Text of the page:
After seeing Paul’s recent blog entries on square/birdcage awls and on “upcycling” various tools, I had an opportunity to put both ideas to use. I had all the materials I needed close to hand: A small branch that had blown off an apple tree, a broken edge beveler for leather work that luckily I hadn’t thrown away. and a 1/2″ copper tubing coupling. Without benefit of a lathe, using rasps and files, I produced a very serviceable awl that I am quite pleased with.
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One suggestion I’d like to make… it looks like the taper on yours is quite steep. For a lack of a better word. Given that it’s meant to ream out the wood for taking a wood screw you might want to adjust that to match those. Otherwise you might have trouble starting the screw in the wood or getting it to bind properly.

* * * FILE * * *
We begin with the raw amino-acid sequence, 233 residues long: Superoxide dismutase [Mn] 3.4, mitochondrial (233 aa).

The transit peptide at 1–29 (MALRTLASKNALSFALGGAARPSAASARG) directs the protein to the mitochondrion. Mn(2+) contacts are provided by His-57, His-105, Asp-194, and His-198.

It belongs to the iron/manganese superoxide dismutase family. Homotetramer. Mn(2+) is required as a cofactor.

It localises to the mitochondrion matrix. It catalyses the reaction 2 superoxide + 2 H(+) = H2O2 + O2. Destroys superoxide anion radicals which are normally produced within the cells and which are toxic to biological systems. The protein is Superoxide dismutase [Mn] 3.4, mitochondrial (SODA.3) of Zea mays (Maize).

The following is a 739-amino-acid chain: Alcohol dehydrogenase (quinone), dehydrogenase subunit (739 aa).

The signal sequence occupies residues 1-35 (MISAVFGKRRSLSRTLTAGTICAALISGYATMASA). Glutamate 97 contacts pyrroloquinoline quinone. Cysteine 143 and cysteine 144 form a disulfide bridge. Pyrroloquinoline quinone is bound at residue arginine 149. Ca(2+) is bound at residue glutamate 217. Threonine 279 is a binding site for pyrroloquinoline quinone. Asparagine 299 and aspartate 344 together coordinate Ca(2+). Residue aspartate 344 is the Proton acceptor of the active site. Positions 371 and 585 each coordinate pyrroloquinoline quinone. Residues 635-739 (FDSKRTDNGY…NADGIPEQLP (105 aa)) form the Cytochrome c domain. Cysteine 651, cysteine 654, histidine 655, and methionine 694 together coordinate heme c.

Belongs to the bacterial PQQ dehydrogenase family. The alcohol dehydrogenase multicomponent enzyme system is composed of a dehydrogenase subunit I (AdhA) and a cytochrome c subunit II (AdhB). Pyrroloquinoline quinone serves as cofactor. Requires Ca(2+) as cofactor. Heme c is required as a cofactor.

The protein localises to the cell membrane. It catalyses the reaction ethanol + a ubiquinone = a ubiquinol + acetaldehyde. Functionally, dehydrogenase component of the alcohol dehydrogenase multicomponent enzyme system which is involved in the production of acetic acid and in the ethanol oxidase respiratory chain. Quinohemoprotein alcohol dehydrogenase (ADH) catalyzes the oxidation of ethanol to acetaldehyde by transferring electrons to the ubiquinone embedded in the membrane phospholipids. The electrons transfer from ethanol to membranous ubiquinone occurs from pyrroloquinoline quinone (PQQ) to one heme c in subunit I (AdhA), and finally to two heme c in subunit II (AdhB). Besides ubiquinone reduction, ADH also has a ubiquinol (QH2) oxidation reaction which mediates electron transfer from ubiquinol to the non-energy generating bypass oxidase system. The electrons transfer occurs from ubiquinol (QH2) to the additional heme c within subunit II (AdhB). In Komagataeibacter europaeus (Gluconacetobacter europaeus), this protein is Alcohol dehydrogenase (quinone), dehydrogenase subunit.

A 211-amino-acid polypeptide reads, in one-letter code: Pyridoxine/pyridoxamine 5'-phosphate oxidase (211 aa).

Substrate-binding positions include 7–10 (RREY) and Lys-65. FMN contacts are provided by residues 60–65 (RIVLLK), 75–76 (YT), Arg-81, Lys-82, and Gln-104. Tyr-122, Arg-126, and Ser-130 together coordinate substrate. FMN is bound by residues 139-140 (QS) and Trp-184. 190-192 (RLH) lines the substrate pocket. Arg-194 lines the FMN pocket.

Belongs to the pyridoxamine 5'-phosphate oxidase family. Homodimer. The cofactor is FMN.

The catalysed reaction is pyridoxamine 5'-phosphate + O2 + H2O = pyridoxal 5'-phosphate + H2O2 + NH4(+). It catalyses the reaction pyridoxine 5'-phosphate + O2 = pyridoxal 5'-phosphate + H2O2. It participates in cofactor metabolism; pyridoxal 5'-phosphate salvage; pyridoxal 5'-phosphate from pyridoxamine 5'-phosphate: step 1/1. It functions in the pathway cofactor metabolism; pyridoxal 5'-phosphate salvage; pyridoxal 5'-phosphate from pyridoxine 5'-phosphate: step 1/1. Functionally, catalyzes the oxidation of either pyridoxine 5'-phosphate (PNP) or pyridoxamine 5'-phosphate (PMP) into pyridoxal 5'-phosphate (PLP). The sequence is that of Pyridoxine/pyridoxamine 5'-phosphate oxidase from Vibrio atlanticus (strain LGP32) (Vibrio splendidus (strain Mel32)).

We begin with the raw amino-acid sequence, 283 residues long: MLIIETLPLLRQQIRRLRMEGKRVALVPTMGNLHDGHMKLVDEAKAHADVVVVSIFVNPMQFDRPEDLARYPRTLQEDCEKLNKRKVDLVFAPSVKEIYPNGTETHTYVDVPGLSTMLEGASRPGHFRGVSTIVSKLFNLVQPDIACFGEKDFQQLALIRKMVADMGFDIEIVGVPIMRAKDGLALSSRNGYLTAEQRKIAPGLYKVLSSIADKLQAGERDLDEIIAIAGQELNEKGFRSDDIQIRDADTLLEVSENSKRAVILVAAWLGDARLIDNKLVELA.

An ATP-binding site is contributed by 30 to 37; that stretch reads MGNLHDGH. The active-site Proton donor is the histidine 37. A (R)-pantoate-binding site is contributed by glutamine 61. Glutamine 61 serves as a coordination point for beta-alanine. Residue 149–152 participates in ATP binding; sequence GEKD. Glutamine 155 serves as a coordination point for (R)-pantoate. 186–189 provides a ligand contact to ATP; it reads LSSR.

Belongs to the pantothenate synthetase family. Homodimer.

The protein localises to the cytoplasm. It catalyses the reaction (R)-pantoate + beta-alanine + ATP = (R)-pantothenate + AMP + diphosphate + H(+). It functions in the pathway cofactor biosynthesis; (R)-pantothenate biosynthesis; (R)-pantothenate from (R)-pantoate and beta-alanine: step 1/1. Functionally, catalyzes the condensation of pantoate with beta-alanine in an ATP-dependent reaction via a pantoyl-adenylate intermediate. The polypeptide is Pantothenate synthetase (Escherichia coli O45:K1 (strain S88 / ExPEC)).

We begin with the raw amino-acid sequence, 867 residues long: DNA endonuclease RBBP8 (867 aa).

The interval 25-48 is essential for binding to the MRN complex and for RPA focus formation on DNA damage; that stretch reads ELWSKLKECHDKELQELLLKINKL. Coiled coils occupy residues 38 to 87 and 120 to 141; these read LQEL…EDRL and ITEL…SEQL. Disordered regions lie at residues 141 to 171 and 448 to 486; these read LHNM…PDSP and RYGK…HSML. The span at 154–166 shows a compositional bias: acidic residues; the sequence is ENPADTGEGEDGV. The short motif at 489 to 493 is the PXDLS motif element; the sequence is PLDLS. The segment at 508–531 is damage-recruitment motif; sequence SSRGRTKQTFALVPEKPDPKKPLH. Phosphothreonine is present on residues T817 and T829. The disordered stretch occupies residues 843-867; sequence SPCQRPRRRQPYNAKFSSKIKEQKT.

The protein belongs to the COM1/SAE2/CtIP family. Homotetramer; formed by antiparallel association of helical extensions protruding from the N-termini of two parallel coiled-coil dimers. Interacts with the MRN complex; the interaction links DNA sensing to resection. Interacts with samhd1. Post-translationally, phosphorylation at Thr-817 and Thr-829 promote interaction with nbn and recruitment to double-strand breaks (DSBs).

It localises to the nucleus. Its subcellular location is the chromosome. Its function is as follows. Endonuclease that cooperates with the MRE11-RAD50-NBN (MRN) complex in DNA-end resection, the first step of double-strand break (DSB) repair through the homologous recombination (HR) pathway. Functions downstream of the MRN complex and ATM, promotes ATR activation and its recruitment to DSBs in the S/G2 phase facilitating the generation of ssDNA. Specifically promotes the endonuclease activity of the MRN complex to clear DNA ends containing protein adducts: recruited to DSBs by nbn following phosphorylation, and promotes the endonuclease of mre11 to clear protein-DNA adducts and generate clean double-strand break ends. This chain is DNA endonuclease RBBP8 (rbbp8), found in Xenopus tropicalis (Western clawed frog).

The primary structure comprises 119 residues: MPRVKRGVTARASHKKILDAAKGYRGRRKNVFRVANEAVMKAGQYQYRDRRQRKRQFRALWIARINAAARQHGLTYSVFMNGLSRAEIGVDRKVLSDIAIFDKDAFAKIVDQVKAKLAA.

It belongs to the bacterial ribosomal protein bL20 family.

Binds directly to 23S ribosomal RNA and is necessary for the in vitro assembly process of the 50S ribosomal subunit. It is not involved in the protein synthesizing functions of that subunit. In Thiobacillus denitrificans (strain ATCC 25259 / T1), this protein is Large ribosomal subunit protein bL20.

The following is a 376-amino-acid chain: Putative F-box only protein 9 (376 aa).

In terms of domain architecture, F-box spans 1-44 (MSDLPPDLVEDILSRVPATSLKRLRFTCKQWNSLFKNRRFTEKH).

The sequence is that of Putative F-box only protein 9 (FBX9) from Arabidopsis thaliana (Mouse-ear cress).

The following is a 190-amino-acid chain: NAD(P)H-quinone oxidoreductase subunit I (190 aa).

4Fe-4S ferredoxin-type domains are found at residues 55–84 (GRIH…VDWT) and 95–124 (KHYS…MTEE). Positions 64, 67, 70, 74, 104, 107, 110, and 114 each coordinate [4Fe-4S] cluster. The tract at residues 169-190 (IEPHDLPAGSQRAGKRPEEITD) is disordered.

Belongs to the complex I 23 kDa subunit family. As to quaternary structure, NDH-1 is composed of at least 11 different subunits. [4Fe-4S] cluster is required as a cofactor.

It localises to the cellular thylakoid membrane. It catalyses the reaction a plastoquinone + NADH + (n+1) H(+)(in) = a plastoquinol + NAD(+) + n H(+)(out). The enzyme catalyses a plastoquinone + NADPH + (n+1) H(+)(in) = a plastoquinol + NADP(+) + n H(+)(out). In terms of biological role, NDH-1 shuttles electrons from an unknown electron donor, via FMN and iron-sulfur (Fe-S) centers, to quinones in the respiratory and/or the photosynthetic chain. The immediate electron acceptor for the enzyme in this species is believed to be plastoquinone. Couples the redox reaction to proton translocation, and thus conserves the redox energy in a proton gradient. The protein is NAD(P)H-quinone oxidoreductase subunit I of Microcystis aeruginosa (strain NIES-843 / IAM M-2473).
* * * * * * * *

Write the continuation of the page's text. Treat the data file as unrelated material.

Check out Paul’s pics.
I see your point (no pun intended)! I’ve started filing into a more gradual taper & I think I’ll be pleased with the result. I also have one very small crack in the handle. It’s not deep enough to cause a structural problem, but I think I’ll fill it with a bit of epoxy anyway. Thanks again!
Hi Matt. The ferrule probably isn’t necessary (depending on the wood I guess, but this apple branch had some checking). And it’s just a $.99 copper plumbing fitting from Ace. I guess the main reason I did it was for the practice of fitting one. I’m working on a marking gauge out of ambrosia maple now. I’ll post pictures when it’s completed.
Steve, this is just a suggestion until you make one….. I had an extra Tandy Leather awl with what they call a “pyramid point”. I really didn’t use it much for leatherwork, but with only minor reshaping, it made a very serviceable birdcage awl. Plus it was a lot cheaper!
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